E-Mail Mishap Raises Concerns Over I-House Admissions Process

An internal e-mail mistakenly leaked by the director of International House has received criticism from students who allege that the I-House administrators illegally use criteria such as race and citizenship in their admissions process.

On March 4, I-House Director Christi Gilhoi sent an e-mail to the entire I-House listserv with the subject line “Confidential — I-House Selection List.” The e-mail contained a spreadsheet with the personal information of 148 students who had applied to I-House in Fall Quarter 2009, including columns for factors such as “citizenship” and “cultural identity.”

A followup e-mail from Gilhoi asked recipients to permanently delete the e-mail without reading its contents, but the information was quickly circulated.

Elizabeth*, an Eleanor Roosevelt College junior who wished to remain anonymous, said the e-mail reveals a flawed admissions system in which citizenship and ethnicity are deciding factors.

“I definitely think people’s backgrounds have to do with whether or not [they] get in, because I know people who are one-eighth of some exotic race will write that because it will give them a better chance of getting in,” she said. “Students should not have to resort to white little lies to get in.”

She also said she found the scoring system to be arbitrary. When Elizabeth applied last year, she was placed on the wait list but eventually denied acceptance. Officials informed her she had not scored as high as other candidates, she said. However, according to the spreadsheet, students with much lower scores were accepted.

“There are people on that list who got in with average scores of 13 and13.5 when I got a 16.5 out of 18,” she said. “They lied to me.”

Elizabeth said admissions officials should take into account achievements on a global level, such as volunteer work and educational experiences abroad, instead of directly considering race.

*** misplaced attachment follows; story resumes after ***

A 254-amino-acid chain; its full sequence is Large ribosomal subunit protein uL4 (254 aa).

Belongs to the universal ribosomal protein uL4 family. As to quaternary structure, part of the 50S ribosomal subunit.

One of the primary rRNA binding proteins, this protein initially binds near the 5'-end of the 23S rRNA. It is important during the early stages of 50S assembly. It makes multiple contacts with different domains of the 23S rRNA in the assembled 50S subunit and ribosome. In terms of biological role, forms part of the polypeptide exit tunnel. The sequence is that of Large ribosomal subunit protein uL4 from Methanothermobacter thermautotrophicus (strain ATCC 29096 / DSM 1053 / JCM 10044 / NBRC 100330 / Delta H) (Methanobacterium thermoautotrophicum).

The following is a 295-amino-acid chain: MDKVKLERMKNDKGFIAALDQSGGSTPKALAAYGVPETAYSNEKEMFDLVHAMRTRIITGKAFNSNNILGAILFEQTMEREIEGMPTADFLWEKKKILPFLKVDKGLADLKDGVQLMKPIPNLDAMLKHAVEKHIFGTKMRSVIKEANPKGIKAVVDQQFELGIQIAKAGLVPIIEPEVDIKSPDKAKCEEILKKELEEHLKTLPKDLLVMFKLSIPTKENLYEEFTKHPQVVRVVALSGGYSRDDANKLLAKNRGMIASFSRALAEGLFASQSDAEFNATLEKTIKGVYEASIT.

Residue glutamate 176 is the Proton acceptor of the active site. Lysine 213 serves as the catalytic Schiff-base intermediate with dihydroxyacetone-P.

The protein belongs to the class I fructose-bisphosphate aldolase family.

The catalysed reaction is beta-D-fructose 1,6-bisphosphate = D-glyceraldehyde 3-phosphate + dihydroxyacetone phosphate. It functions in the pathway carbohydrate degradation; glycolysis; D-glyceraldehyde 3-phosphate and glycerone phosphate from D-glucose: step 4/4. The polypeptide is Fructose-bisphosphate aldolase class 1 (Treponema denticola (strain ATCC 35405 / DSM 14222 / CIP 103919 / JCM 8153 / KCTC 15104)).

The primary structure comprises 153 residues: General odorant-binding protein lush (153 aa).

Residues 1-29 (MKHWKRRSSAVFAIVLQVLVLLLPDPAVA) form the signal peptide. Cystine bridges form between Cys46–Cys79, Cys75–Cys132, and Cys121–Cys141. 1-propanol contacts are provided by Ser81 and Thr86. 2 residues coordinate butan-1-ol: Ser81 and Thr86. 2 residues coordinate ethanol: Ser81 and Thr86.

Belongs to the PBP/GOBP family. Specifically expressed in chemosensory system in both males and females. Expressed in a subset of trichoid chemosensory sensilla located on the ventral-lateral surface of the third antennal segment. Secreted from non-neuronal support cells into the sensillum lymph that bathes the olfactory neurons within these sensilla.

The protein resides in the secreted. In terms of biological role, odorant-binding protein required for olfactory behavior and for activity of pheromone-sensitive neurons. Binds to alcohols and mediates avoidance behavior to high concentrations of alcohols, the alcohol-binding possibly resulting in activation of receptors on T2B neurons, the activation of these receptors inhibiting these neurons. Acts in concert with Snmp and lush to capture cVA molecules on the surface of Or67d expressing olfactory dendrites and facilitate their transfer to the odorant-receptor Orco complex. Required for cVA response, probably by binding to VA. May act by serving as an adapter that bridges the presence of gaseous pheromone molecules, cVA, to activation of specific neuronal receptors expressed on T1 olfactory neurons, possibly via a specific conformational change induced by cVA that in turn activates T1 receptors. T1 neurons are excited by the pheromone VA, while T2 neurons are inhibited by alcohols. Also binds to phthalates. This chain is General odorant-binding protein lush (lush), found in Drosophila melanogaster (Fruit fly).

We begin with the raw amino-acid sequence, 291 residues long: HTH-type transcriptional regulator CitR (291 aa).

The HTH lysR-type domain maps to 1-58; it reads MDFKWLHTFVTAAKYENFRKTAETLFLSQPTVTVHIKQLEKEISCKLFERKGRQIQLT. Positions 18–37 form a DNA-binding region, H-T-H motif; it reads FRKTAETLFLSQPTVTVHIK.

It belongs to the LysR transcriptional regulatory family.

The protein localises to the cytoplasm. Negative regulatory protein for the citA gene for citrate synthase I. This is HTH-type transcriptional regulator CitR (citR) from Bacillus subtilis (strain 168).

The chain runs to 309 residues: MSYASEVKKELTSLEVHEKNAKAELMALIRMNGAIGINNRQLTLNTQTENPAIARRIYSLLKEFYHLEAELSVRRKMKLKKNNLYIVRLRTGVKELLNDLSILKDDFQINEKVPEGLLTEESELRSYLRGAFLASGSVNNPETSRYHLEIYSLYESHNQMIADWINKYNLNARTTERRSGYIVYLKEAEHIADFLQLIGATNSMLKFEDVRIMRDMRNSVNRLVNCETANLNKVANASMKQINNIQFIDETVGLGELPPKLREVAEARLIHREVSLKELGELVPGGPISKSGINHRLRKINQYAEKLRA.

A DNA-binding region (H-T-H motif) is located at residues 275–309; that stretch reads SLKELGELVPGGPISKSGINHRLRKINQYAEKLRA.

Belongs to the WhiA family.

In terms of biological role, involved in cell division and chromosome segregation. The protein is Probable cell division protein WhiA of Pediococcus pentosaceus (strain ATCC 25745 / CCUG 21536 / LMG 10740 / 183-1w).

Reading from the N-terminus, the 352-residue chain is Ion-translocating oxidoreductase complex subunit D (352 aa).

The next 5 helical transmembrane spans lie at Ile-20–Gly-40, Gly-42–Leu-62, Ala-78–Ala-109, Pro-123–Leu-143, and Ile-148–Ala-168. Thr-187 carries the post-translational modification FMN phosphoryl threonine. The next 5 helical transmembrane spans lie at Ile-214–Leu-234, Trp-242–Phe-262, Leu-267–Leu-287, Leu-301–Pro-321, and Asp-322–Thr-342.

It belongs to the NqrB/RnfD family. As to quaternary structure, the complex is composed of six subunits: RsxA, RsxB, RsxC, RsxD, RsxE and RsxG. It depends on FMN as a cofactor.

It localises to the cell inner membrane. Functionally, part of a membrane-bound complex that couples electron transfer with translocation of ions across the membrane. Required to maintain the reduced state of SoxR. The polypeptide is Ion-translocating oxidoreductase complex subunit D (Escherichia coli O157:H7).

John*, another student who declined to be named, created the e-mail account [email protected] to spread the word about the issue and the ways in which he believed the I-House Admittance Committee has violated both state and federal laws.

In an e-mail sent from the account to the I-House listserv, John claims the selection process violates the Civil Rights Act of 1964, specifically the Fair Housing Act provision.

According to the Fair Housing Act, it is illegal to base any housing-related transaction based on factors such as race, color, national origin, religion and sex.

Additionally, Title VI of the Civil Rights Act of 1964 prohibits discrimination on the basis of race, color or national origin in programs receiving financial assistance from the federal government.

International Group Affairs intern Jeremy McGrew — a member of Gilhoi’s staff — said it is outrageous that individuals like John are claiming racial discrimination occurs within an organization with the opposite mission.

“The whole point of this place is to create diversity and make it a blend of everyone from all over the world,” McGrew said. “How are we supposed to create an International House if we don’t know where the heck you are from? That is the only reason that line exists on the application.”

According to McGrew, it is optional to fill in one’s national origin and cultural identity on the application. He defended the I-House Admittance Committee’s system as “fair and diplomatic.”

“Anyone who is trying to criticize the setup of this, or how they run it, is trying to throw a wrench in something that’s moving very smoothly,” McGrew said. “We have a good setup, and good people, and good intentions.”

Eleanor Roosevelt College junior Pejman Moghbeli, a current I-House resident, said he disagreed with the decision to accept applicants with lower scores than those rejected, but understood why the staff would take cultural identity into consideration when facilitating an international community.

Elizabeth said she remains convinced that the issue extends beyond attempting to create diversity and expects I-House officials to provide a legitimate explanation for the e-mail.

“Right now, I just want some answers,” she said. “You can’t have any point system based on race and ethnicity.”

I-House Director Christi Gilhoi was unavailable for comment.

*Names have been changed.

Readers can contact Kelly Kim at [email protected].

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